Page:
Middle-aged men keep watch on the streets, behind a few token sandbags.
People from the area like to boast that they “drove out Assad’s army” on December 19 and that they have a “truce” with the military. In reality, the town feels terribly vulnerable. The Free Syrian Army (FSA) leaders are torn between wanting to tell the world about their brave stance, and wanting to avoid provoking the regime into an early punitive strike.
‘We are alone’
“We know it is coming,” the FSA commander tells me. “But,” he says, “we don’t want to make it come more quickly.”
Coded threats of military retaliation on the Assad regime-sponsored Dounia TV have rattled everyone.
And hanging above it all, incredulity that the world stood back and watched the destruction of the Sunni districts of Homs. “We are alone. We face this alone,” says the FSA leader from Idlib province “No-one is helping us”.
Every single person we meet – from the roughest-handed farmers in the smallest villages, to the softest-handed young activists back home from their suspended universities – tell us the resistance in Syria needs weapons. “We can do this revolution on our own – we don’t need the West to fight it for us – one young man explains to me “but we can’t do it without weapons”.
They want modern rifles, RPGs and shoulder-launched missiles. They want to destroy Assad’s tanks and bring down his attack helicopters. No-one talks about non-violent resistance any more.
The FSA tells me all that has reached them so far is some small cash donations – but you can’t fight with cash if no-one will sell you the weapons, and so far none of Syria’s neighbours have allowed any significant rise in cross-border smuggling, let alone a legitimate weapons trade. It has bred a weary cynicism.
“Turkey talks, but does nothing to help,” he says.
“Qatar, Saudi Arabia? More talking, only,” he says.
They desperately want a “Safe Area” enforced by the United Nations, reminiscent of the protected enclaves of the former Yugoslavian war.
If they had that, activists and FSA alike tell us, defections from the regime and the military would increase exponentially. All that is preventing many senior leaders from walking away from the Assad regime, is the fate of their families if they do. Give them a sanctuary, they say, and the balance of power will shift dramatically.
But, it seems too late for that. Idlib province is now cross-hatched by Assad’s army lines.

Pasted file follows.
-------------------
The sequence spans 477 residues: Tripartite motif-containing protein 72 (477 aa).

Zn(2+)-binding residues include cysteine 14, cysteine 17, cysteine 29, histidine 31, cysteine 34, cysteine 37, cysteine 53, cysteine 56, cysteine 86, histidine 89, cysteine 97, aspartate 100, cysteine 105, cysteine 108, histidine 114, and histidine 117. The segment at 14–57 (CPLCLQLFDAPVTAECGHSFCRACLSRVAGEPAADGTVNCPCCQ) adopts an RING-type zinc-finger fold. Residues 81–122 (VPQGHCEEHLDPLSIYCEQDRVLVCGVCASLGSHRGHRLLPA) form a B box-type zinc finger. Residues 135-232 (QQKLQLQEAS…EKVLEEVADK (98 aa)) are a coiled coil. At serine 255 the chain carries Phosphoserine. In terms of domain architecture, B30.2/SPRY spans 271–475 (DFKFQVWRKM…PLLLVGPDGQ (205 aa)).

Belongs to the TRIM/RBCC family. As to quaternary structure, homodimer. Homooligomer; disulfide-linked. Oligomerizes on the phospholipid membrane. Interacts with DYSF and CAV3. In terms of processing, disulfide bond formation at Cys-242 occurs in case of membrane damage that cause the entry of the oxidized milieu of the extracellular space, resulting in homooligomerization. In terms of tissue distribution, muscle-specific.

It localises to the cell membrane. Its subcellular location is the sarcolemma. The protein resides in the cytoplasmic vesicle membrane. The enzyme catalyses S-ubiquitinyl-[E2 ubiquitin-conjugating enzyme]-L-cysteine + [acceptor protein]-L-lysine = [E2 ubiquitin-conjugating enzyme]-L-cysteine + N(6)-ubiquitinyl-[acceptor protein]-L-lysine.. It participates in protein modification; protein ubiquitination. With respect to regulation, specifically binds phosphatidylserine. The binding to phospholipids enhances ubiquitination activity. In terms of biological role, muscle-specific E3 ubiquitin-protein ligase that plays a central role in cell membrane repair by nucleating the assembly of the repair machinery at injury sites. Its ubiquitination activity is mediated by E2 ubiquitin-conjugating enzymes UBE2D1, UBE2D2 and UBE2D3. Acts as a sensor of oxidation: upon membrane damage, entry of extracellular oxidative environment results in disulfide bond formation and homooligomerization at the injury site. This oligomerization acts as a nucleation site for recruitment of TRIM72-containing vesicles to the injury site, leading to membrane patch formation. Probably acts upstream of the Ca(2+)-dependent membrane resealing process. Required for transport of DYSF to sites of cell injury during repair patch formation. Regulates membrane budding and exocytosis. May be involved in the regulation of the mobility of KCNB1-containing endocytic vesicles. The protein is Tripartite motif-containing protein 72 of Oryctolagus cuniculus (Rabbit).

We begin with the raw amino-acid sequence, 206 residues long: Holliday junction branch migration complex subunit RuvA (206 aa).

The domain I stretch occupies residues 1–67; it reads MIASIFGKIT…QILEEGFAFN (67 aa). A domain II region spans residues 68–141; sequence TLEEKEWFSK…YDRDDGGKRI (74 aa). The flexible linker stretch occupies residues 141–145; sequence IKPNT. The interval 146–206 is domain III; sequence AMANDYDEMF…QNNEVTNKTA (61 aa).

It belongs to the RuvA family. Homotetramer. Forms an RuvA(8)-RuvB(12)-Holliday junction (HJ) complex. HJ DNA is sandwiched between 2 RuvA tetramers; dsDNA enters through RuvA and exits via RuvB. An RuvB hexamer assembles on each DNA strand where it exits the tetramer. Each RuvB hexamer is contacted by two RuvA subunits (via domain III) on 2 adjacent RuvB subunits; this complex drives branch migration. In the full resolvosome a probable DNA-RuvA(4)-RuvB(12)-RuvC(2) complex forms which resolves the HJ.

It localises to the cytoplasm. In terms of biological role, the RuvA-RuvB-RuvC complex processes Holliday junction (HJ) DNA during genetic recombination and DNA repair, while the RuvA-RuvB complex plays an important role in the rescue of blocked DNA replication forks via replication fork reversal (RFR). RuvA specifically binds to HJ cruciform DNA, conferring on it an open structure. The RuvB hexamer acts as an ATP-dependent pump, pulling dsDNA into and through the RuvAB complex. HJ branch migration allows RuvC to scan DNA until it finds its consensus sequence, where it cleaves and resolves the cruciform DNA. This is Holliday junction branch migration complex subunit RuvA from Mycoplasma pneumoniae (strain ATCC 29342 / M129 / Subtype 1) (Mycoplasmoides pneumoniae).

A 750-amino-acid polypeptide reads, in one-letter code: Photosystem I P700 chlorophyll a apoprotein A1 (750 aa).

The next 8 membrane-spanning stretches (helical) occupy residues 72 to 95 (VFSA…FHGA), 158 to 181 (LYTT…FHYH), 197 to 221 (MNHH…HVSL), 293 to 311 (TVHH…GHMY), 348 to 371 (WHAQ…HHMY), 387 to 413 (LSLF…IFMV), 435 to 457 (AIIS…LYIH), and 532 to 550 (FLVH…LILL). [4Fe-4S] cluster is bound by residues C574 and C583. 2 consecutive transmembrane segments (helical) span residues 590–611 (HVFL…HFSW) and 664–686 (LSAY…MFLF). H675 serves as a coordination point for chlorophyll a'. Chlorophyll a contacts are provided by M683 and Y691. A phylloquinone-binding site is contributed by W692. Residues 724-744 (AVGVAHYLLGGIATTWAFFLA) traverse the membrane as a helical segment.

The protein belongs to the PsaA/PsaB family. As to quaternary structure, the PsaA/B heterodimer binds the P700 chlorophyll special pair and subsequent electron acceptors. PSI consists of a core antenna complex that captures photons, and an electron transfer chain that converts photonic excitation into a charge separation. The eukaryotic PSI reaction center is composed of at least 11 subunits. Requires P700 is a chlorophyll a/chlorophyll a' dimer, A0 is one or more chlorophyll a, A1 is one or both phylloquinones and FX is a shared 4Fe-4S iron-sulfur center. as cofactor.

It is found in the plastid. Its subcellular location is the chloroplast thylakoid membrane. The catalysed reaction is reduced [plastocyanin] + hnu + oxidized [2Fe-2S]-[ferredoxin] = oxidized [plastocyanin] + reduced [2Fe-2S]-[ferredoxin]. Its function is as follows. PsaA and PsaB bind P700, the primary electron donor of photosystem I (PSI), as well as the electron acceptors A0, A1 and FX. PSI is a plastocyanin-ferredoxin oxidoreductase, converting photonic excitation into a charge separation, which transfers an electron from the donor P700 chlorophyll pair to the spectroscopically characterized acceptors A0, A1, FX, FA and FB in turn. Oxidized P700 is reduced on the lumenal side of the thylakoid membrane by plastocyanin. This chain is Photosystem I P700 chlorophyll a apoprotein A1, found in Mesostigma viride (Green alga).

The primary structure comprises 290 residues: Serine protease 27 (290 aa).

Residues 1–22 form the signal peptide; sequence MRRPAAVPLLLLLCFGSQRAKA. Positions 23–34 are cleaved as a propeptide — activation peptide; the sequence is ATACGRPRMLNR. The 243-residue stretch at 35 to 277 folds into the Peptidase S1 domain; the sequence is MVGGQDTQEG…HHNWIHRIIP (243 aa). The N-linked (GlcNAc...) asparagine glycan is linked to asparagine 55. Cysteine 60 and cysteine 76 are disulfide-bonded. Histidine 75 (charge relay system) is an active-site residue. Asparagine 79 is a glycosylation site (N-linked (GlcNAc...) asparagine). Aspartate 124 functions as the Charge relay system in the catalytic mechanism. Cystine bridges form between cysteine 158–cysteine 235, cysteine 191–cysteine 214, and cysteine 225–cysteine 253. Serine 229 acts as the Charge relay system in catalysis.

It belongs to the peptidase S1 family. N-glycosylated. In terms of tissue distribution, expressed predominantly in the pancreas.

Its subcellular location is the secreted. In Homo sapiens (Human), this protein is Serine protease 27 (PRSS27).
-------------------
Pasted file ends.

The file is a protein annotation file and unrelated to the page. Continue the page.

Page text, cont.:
Checkpoints are on every major route, and appear without warning on many minor ones. Travelling any distance without careful preparation and a route scout is impossible. Communication is hard, personal appearances hazardous. We hunker down in safe houses for days, waiting for the next short ride to another location. We are asked not to go outside. Curtains are drawn.
Seemingly every day, another town or village in the province is cut off by Assad’s security forces. The mountain area of Jabel Al-Zawiyah is the only place where some freedom of movement remains and the Free Syrian Army does not have to lurk in the shadows. But, getting there is almost impossible.
Turkey – once considered a supporter and ally of the revolution – is now merely regarded as a refuge of last resort. If the military crackdown on the province reaches the severity of Homs, then tens of thousands more refugees will flood across, say villagers we talk to. Perhaps the arrival of more than 100,000 families fleeing Assad will prompt Turkey to do more, but the people of Idlib have given up on their dream of Turkey leading a peacekeeping force into Syria to rescue them.
An eerie quiet has descended on many of Idlib’s towns. Field hospitals are being set up in secret locations. Nervous rebel fighters are gathering. There is no talk of capitulation.
“We prefer death to more humiliation”, an activist tells me. “We don’t want bread and fuel, although we need them. This is a revolution of ideals and principles. It’s a revolution of human beings who have been deprived of their humanity. We have tasted freedom and we can’t go back again.”